Ashes and sparks, my words among mankind!
Be through my lips to unawaken'd earth
The trumpet of a prophecy! O Wind,
If Winter comes, can Spring be far behind?
I know, if you're in my part of the country, you are still wearing shorts. But the weather folks have been showing pictures where some of you might live, and there's already white stuff on the ground!
For poetry appropriate for any clime, please visit lovely Renée at No Water River
for today's Roundup. (What's the weather like in Italy this week, Renée ?)
September 4, 2014
Poem©Keri Collins Lewis. All Rights Reserved.
It's sunny and hot outside, but the calendar says summer is drawing to a close. I'm happy to share my final Summer Poem Swap 2014 gift here to mark the transition.
It's all about transition!
Many thanks to the multitalented and thoughtful Keri Collins Lewis
for this wonderful cinquain reflecting this big move we've just made. (I hope you can see the poem well enough in the picture; it's hard to format indentions on my blog, and I'm trying to do much of this with my left hand anyway. Sigh.
For a little more about cinquains and writing them with students, check out this post
at Kenn Nesbitt's Poetry4Kids site. (Do you need to double-check your pronunciation of the form? Hmmm?)
And for more great poetry of all kinds, visit the endlessly talented Laura over at Author Amok
for this week's Roundup!
August 28, 2014
Happy Poetry Friday! Thanks to all for so many warm wishes last week, and to Irene, of course, for assuming hosting duties when I had to bow out. My bowing is still a bit painful, so I'll simply post to our host for this week: Go find the Roundup at Jone's at Check it Out
Hope to be up and running again soon. More sessions with the neuromuscular massage therapist/PT should help.
August 21, 2014
Dear Poetry Friends,
I was looking forward to hosting today here at the cusp of a new school year! Instead, after traveling to help get my young adult kids settled in for their new years, my annoying pulled shoulder muscle turned into a pinched nerve or some such last weekend. We finally made it home but I'm still trying different treatment options and looking forward to getting full use of my right hand/arm back. Swooping in to the rescue is the amazing and generous Irene Latham, who is hosting this week's Roundup at Live Your Poem.
Thank you, thank you, Irene!
August 14, 2014
I’ve just returned from helping our daughter Morgan set up her new third grade classroom in Greenville, SC, and we’re about to head out to the north Georgia mountains to get our son Seth settled into his college apartment on campus. I hope your back-to-school-ing is going well if you are a parent or teacher or media specialist or student or such! Whether your August involves school or not, I’m sure you’ll enjoy stopping just for a moment to enjoy another Summer Poem Swap treasure.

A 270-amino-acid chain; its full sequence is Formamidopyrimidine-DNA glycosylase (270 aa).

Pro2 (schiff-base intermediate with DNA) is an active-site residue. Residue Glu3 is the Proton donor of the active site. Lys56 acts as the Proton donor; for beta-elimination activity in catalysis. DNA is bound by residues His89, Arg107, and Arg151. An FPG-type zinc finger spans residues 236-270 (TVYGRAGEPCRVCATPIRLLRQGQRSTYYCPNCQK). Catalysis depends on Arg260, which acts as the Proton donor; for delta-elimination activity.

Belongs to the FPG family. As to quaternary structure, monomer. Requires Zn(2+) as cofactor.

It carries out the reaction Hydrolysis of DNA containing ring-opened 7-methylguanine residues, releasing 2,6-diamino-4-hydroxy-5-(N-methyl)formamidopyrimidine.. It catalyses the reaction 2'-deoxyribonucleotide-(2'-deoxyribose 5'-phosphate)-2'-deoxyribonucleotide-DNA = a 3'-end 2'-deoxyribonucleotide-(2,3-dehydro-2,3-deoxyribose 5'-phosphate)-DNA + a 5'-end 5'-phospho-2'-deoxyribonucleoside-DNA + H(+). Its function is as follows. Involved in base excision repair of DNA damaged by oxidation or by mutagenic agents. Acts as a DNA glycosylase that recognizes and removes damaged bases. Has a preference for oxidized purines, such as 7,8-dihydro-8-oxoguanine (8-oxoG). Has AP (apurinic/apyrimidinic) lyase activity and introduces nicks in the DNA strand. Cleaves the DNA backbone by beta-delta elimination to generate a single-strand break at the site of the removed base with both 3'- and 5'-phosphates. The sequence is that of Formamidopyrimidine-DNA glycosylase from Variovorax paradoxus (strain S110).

unmiserable to the
©Heidi Mordhorst. All rights reserved.
This gem is from our ever talented Poetry Friday host this week, Heidi Mordhorst
(who greets this time of year as a teacher and a mom herself!). How lovely that she paired her haiku with this wonderful photograph of my namesake in the bird world. In an accompanying note, Heidi said she loved the “resilience” of this feathered friend. We’ve certainly seen our share of “sodden” this summer; our back yard flooded last weekend. Many cities (including Greenville) in several regions of the country have dealt with serious flooding this week.
You might know from Diane
and her wonderful blog that a haiku and visual image presented together is called a “haiga,” and I’m honored Heidi sent me one!
As Stephen Addis explains in the jacket flap of his book, THE ART OF HAIKU (Shambhala, 2012):
All the great haiku masters created paintings (called haiga) or calligraphy in connection with their poems, and the words and images were intended to be enjoyed together, enhancing each other, and each adding its own dimension to the reader’s and viewer’s understanding.
Many thanks to Heidi for this haiga, and to Tabatha
for organizing our sensational SWAP.
Here’s hoping you are unmiserable - nice and dry in fact, and ready to enjoy more poetry! Join the flock over at Heidi’s My Juicy Little Universe.
Explore a poem or two or five....
A rhyming tale of a young boy's knightly adventure with an imagined dragon.
Nonfiction, interactive book on wolves featuring giant pop-up and tons of info!
In schools or other settings, Robyn shares her passion for writing and encourages creativity. Presentations for all age groups.
In addition to writing books, Robyn has sold her writing to major children's magazines.
Explore this genre of sparely crafted poetry which offers endless depth. Resources for students, teachers, and writers.
bio, photos, interview links, etc.
(Click here to visit Robyn's art business)
Society of Children's Book Writers and Illustrators
National Council of Teachers of English
Click here for KidLitosphere's links to current poetry round-up